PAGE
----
I found out yesterday evening through Facebook that one of my mom's closest friends died about two weeks ago. My mom is probably unaware, just as I think she's still unaware of her own brother's death last fall. We don't know how much she understands, given her dementia, and I don't think my brother has made an effort to tell her. We both feel there's no point except to potentially upset her.
Besides, the arc of this friendship is complicated. My mom met Mrs. Moore (as my brother and I knew her) in the '60s when my parents moved to the suburbs north of Tampa and Mom joined a Presbyterian church that Mrs. Moore attended. They were both roughly the same age -- about 30 at that point -- and they were part of a group of educated women who found commonality in each others' efforts to balance raising a family with maintaining a professional life.
Mrs. Moore had a wry sense of humor that my mom enjoyed, though she could also be brusque and had a teacher's efficiency. I remember being very little, maybe seven or eight years old, and saying to her (as kids do), "Want to see my room?" And she replied, "Not really."
Anyway, after my parents divorced they sometimes traveled together. (Mrs. Moore's husband wasn't a big fan of traveling.) They went to North Carolina when I was young and brought back preserved autumn leaves for me and my brother that we both still have. After we were grown they went to Nova Scotia and to the Southwest, and they traveled within Florida on birding trips. Mrs. Moore was big on bird photography and my mom was once quite into birding.
(Disclaimer: Mom had another friend named Mrs. King who she also traveled with, and it's possible I'm mixing up who went on some of these trips.)
Anyway, they got along fine for many years, working in their church and going out to dinner. And then, as the political life of the USA became more extreme, their friendship became tense. Mrs. Moore began edging rightward in her beliefs -- or perhaps just expressed those beliefs more readily -- while my mom remained a stalwart Democrat. They got into political arguments that never seemed to stop. My mom found talking with Mrs. Moore taxing. "She's gone crazy," Mom often said.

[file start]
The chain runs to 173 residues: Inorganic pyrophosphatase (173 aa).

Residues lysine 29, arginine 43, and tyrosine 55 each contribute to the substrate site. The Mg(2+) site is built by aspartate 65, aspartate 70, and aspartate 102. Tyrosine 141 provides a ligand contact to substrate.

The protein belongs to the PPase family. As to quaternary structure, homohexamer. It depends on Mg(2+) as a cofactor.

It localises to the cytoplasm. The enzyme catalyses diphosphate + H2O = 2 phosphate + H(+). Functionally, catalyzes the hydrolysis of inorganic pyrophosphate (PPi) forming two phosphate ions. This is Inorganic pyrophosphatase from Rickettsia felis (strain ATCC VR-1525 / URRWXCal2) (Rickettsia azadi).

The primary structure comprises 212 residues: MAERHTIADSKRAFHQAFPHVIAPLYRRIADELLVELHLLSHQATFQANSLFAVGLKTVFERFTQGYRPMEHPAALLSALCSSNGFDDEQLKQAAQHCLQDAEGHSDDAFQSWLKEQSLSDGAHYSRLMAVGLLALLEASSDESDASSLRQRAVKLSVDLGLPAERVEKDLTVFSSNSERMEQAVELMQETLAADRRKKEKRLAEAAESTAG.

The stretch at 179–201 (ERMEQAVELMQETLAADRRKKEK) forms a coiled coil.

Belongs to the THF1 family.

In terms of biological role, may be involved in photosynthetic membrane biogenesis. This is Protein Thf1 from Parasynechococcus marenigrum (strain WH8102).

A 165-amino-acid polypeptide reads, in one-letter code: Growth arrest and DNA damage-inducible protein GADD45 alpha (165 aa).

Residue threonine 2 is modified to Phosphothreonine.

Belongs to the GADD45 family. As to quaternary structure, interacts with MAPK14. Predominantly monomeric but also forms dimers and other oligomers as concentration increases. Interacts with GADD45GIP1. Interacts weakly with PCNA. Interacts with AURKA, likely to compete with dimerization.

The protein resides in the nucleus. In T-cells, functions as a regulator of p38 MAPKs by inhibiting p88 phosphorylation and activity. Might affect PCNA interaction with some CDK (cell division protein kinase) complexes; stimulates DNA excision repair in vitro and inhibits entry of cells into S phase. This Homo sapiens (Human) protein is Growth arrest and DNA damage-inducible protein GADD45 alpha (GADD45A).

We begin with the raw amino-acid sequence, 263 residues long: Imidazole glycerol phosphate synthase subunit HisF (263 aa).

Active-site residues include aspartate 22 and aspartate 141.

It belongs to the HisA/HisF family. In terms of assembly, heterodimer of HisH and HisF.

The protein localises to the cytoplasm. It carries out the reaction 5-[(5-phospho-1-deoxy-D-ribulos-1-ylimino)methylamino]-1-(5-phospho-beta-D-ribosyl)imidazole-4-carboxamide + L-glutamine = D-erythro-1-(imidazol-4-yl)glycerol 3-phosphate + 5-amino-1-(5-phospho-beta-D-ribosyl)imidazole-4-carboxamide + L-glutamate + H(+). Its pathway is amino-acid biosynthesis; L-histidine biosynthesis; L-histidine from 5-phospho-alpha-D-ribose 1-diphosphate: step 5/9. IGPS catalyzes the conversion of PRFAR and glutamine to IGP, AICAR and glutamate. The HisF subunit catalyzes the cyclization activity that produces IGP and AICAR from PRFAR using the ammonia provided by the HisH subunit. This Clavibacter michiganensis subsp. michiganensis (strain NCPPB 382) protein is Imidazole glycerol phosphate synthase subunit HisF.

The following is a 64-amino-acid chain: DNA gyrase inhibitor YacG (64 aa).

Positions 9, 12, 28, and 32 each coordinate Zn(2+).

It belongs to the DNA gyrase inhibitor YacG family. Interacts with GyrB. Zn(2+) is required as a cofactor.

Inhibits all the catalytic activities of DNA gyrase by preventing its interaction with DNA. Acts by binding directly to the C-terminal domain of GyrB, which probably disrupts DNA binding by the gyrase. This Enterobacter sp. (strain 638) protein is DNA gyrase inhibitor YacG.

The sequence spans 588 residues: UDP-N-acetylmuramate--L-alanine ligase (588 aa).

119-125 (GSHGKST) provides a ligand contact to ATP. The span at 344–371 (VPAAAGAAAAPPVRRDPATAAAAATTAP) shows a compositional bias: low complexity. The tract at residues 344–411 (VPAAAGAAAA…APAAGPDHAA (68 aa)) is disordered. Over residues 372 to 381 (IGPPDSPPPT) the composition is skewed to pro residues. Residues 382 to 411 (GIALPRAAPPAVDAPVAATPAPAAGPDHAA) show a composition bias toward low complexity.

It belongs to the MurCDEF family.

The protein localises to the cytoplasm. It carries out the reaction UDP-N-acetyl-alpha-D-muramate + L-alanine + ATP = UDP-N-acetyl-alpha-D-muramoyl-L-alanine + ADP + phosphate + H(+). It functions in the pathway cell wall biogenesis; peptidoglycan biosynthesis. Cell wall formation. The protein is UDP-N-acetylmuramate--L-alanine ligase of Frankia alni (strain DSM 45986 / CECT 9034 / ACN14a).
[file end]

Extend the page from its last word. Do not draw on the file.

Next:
Shortly before my mom moved to Jacksonville in 2015, she and Mrs. Moore stopped talking altogether. Mom never expressed any disappointment about this situation, though I found it tragic that such a long friendship should end so bitterly. I guess people do change, and older people can get quite cranky (as I already know from personal experience), and their relationship simply ran dry. I friended Mrs. Moore on Facebook just to keep in touch, and that's how I saw the post about her death.
Have you ever seen the Stephen Sondheim show "Merrily We Roll Along"? It was a flop when it was first produced on Broadway in the early '80s but it's seen something of a resurgence over the years and was recently restaged in New York. It's one of my favorite musicals. It starts with a cocktail party confrontation between aged, resentful old friends, and travels back in time until we see the same friends in their idealistic youth, open and generous with each other and ready to take on the world. It's a heart-wrenching, truthful depiction of the way time can gradually pull people apart.
That's how I think of my mom and Mrs. Moore. When they were young, energetic and flexible in their thinking, their friendship worked. As they grew older and more calcified, it didn't. I find that so sad. I'd always hoped they might start talking again at some point, but it wasn't to be.
(Photo: The window of a building under renovation in Teddington, last Sunday.)